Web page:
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Drive to increase diversity of veterinary profession

Press release issued: 14 May 2008

The veterinary profession has launched new careers materials in a bid to broaden the range of applicants to veterinary school.

The veterinary profession has launched new careers materials in a bid to broaden the range of applicants to veterinary school.

Under the theme ‘Veterinary Science… for all walks of life’, the new DVD and brochure demonstrate that vets can come from a variety of backgrounds. They explore the diversity of career opportunities available, as exemplified by Head of Veterinary Services at Bristol Zoo Gardens, Sharon Redrobe, small animal practitioner Sanjay Mangabhai, and TV vet Steve Leonard.

The materials were produced as part of the Government's Gateways to the Professions project. The Royal College of Veterinary Surgeons, the Department for Environment, Food and Rural Affairs and six out of the seven UK veterinary schools, including Bristol University, matched funding from the Department of Innovation, Universities and Skills.

The current profile of the veterinary profession is 98 per cent white, with a growing proportion of women: 79 per cent of those admitted to veterinary school last year are female. In addition, it has traditionally been seen as a profession for those from the higher socioeconomic groups. An increasingly homogenised profession may mean the UK is missing out on some potentially excellent vets. It is hoped that the new materials will attract those from black and minority ethnic backgrounds, those without professionals in the family, and boys.

Modular in approach, the DVD features vets working in small animal, large animal and equine practice, a zoo, government service, the army, research, academia and commerce.  Viewers will also hear from students about what life is really like on one of the most challenging courses around.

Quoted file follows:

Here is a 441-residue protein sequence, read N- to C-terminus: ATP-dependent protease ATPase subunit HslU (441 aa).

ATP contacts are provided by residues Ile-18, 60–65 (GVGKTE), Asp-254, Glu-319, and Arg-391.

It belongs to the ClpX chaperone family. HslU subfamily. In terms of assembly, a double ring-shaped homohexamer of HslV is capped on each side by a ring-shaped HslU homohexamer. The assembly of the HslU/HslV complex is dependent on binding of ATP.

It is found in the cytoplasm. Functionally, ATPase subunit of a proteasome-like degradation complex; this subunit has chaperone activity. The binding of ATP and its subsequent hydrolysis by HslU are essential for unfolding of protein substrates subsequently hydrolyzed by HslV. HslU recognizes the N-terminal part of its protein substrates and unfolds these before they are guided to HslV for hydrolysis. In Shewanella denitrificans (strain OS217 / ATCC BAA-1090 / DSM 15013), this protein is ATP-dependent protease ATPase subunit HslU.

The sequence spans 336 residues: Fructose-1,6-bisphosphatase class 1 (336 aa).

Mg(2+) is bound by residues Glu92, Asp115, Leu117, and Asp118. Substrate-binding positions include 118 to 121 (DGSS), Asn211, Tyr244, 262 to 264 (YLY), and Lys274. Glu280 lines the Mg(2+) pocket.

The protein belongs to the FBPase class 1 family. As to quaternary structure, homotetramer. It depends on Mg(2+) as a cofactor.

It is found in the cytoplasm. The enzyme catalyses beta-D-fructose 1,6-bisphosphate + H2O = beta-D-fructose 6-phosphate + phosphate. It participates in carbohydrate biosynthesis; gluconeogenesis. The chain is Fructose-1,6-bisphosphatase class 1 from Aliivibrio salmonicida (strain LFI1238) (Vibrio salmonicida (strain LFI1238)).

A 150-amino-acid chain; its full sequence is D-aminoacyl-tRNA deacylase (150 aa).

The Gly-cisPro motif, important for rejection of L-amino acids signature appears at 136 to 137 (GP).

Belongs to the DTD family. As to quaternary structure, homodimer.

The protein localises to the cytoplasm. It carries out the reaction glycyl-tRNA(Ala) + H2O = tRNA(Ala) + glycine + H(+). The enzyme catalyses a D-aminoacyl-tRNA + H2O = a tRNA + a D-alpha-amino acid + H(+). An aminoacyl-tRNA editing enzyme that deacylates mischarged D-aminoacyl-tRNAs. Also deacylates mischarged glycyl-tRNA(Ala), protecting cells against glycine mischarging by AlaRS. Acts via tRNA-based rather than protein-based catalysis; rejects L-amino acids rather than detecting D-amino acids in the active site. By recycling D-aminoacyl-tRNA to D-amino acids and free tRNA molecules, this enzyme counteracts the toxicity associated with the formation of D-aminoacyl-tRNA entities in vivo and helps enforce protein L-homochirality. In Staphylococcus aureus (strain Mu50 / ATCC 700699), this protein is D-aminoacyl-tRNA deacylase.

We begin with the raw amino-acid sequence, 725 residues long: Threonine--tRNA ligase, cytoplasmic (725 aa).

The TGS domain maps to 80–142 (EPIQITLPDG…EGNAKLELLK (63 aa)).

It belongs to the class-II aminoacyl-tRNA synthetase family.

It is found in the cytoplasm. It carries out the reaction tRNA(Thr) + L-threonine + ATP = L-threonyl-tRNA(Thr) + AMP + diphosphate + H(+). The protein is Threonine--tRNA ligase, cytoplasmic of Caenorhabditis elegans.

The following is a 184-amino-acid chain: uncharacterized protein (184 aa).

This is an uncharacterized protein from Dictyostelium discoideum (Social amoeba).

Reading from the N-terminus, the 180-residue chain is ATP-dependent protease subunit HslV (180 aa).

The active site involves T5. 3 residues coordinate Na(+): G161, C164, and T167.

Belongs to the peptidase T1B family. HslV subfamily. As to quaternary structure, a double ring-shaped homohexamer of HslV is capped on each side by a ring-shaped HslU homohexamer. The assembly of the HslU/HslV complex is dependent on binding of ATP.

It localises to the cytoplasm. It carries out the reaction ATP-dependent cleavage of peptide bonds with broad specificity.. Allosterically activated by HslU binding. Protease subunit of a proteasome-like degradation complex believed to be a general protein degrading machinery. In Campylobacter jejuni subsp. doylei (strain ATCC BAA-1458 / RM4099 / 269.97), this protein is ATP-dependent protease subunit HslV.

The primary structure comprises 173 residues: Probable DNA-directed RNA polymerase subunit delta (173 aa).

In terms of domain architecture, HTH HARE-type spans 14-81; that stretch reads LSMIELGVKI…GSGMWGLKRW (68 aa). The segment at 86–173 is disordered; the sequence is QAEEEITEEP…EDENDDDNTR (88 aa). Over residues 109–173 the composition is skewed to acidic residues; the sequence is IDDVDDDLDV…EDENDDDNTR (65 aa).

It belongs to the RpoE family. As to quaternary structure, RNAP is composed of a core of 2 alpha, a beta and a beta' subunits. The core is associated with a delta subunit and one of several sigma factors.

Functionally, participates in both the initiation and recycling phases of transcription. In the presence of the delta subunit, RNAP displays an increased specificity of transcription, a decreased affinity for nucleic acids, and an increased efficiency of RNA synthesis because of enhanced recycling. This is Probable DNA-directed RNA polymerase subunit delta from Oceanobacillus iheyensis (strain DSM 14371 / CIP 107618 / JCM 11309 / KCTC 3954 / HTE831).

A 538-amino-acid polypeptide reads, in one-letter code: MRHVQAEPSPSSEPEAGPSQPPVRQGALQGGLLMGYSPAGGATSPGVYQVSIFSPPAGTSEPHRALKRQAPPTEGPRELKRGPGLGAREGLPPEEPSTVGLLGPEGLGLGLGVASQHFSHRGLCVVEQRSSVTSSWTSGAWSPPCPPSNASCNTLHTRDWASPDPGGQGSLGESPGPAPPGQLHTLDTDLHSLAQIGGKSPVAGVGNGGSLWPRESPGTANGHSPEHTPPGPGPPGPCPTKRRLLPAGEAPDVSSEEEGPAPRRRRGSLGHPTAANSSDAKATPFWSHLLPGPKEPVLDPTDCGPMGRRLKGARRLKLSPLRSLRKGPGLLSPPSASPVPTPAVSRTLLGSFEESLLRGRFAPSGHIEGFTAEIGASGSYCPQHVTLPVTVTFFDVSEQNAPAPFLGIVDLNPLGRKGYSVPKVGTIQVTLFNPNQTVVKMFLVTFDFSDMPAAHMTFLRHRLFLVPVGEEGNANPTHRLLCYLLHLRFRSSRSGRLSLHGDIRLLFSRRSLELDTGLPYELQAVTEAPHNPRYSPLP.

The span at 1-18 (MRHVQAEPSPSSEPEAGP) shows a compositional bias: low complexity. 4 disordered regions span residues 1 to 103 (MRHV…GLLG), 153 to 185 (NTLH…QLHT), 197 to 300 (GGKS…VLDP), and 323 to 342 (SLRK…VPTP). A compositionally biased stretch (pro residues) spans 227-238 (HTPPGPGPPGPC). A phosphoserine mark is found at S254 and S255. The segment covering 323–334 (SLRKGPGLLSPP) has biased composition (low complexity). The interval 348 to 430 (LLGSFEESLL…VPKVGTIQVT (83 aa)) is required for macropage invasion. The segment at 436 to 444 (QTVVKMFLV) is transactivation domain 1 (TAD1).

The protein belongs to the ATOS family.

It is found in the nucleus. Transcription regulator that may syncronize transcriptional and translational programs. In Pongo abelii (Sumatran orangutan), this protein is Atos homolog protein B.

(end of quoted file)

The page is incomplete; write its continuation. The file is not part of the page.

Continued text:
Chairman of the project’s steering group and Professor of Veterinary Medicine at Bristol University, Phillip Duffus, believes that the veterinary profession’s role in wider society is becoming more important: “With a growing number of diseases that can be passed from animals to humans, the potential of bioterrorism, and global climate change placing many animal species under threat, veterinary scientists are taking a more central role,” he said.

“Veterinary graduates develop skills that are of potential benefit to the population at large, not just animal owners. We hope to attract a broad base of applications to veterinary school so that the profession can benefit from the best talent available.”

Bill Rammell MP, Minister of State for Lifelong Learning, Further and Higher Education, at the Department for Innovation, Universities and Skills, commented: "I welcome this new DVD and brochure developed by the RCVS and its partners to encourage diversity within the veterinary profession. This is exactly the sort of project which we are looking to encourage through our recently-launched High Level Skills Strategy consultation, which highlighted the importance of improving information, advice and guidance.” 

He added: “The project was one of a number funded through the Gateways to the Professions Development fund, which aimed to improve access to graduate jobs in the professions for people from a wider range of backgrounds. Over two years we have funded 24 projects to the tune of over £4 million."

The DVD and brochures will be sent to every secondary school in the UK, towards the end of May. An e-brochure, which incorporates the DVD modules, is available online at


Further information

The Gateways to the Professions project partners include: Department for Environment, Food and Rural Affairs; School of Veterinary Science, University of Bristol; Department of Veterinary Medicine, University of Cambridge; Faculty of Veterinary Medicine, University of Glasgow; Faculty of Veterinary Science, University of Liverpool; Royal College of Veterinary Surgeons; Royal Veterinary College, University of London and School of Veterinary Medicine and Science, University of Nottingham.

The project was part-funded by the Department for Innovation, Universities and Skills.

Please contact Joanne Fryer for further information.
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